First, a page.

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5,000-mile-long ‘atmospheric river’ stretched across Pacific

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A fascinating weather pattern is in place in the Northern Hemisphere this week. It’s a river in the sky that spans the full width of the Pacific Ocean from Asia to North America. The phenomenon is remarkably obvious — a plume of clouds with a few areas of low pressure embedded, transported at shocking speeds across the planet’s largest ocean via the jet stream.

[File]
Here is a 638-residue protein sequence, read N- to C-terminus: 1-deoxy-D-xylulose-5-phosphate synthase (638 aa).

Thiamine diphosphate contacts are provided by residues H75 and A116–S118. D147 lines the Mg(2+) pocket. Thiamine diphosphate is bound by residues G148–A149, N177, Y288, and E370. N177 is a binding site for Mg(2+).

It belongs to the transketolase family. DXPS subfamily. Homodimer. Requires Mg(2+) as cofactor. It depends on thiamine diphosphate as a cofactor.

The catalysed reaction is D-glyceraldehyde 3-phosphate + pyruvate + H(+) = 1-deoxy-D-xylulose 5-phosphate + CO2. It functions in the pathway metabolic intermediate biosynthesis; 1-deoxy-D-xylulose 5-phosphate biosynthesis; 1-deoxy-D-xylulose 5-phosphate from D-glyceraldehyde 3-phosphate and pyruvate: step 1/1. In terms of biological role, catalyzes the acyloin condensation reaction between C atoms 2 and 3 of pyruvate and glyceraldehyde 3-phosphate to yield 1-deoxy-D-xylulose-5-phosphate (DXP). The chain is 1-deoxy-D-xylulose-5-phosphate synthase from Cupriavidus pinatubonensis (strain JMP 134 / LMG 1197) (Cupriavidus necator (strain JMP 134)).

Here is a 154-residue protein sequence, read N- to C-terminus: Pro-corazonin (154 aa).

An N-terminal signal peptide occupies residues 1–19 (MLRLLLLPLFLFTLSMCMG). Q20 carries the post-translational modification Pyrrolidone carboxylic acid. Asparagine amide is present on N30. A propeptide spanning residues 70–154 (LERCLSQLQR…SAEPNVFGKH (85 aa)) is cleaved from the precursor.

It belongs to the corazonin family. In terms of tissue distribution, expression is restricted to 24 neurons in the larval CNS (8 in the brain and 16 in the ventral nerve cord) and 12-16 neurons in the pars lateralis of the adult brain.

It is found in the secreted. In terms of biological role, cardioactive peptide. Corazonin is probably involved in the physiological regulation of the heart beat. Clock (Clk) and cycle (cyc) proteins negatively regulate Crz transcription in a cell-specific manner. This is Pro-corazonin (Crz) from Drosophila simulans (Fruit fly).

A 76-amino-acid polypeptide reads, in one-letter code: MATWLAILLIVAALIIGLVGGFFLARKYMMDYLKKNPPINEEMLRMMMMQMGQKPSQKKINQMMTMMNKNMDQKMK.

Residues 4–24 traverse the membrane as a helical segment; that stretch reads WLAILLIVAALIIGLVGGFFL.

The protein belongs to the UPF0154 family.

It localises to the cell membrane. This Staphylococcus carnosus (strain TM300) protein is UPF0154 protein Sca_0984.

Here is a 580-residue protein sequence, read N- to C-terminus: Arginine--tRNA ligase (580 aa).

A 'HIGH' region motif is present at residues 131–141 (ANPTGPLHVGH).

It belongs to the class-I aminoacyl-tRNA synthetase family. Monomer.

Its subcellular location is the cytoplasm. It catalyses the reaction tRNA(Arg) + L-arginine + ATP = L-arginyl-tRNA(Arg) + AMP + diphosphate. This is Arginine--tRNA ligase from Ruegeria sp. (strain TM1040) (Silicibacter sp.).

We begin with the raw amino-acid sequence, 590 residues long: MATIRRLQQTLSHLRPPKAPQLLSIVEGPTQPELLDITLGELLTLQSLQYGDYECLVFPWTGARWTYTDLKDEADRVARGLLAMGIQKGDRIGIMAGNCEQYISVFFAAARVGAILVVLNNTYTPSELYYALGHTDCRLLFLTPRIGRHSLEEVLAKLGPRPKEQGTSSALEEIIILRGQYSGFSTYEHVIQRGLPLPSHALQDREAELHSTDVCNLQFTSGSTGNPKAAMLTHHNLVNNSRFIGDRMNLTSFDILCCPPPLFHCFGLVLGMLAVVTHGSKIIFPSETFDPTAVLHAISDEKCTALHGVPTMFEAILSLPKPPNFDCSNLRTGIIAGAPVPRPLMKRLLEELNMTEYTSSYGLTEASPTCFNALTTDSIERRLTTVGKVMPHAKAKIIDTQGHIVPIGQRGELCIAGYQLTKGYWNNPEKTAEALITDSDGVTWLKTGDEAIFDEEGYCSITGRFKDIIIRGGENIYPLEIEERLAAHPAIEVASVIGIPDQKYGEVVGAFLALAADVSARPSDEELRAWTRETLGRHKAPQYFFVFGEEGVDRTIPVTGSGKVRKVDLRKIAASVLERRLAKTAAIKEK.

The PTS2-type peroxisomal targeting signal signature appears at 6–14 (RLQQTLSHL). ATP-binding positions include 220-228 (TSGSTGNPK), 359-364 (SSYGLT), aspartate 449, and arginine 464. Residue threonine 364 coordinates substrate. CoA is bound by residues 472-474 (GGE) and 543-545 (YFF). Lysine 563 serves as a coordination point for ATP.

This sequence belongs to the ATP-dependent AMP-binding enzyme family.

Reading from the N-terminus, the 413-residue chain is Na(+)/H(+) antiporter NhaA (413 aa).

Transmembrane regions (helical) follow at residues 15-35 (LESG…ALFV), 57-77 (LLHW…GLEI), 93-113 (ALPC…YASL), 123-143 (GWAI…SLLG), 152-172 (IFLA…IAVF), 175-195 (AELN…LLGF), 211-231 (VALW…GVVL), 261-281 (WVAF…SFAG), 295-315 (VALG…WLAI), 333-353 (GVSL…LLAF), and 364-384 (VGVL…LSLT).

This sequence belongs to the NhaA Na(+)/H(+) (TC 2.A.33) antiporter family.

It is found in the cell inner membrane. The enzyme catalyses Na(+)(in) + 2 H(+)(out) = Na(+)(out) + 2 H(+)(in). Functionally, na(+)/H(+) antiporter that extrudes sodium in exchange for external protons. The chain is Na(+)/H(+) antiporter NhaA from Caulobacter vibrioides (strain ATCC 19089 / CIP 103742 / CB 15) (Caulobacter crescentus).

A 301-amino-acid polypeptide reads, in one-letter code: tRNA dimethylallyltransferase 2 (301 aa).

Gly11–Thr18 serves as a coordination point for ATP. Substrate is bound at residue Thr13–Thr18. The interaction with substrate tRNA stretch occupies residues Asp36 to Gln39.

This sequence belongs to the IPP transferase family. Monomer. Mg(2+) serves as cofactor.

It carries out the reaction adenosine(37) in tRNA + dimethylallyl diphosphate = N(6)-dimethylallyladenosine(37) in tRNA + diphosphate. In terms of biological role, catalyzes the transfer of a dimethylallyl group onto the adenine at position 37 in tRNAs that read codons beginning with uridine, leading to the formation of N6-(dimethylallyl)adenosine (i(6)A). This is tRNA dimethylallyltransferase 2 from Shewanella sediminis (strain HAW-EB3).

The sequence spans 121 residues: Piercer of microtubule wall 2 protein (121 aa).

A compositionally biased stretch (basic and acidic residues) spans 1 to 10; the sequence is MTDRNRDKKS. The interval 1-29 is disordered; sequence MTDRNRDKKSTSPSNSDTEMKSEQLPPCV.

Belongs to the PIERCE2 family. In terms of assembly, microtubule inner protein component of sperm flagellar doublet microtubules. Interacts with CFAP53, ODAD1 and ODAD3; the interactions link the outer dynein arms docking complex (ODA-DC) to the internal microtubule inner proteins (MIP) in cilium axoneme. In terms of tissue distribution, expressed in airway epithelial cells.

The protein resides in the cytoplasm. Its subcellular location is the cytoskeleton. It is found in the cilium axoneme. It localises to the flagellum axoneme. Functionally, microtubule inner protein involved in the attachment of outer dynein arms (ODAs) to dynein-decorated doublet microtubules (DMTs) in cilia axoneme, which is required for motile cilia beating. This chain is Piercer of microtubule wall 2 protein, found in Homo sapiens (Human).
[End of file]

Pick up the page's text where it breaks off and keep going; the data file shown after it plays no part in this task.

Over the coming days, this so-called ‘atmospheric river’ will unload tremendous amounts of rain and snow over the Pacific Northwest, reports Washington Post.

The series of storms will spray out the equivalent of 10 to 15 inches of rain at high elevations and up to several inches near the coast.

“Talk about an atmospheric river!! Wow!” exclaimed the National Weather Service office in a tweet.

F. Martin Ralph, an expert on atmospheric rivers at Scripps Institution of Oceanography, said the length of the cloud complex is unusual but not without precedent. He pointed to a similar cloud complex and atmospheric river set up over the Pacific in October 2009, aimed at central California, which dumped up to 15 inches of rain.

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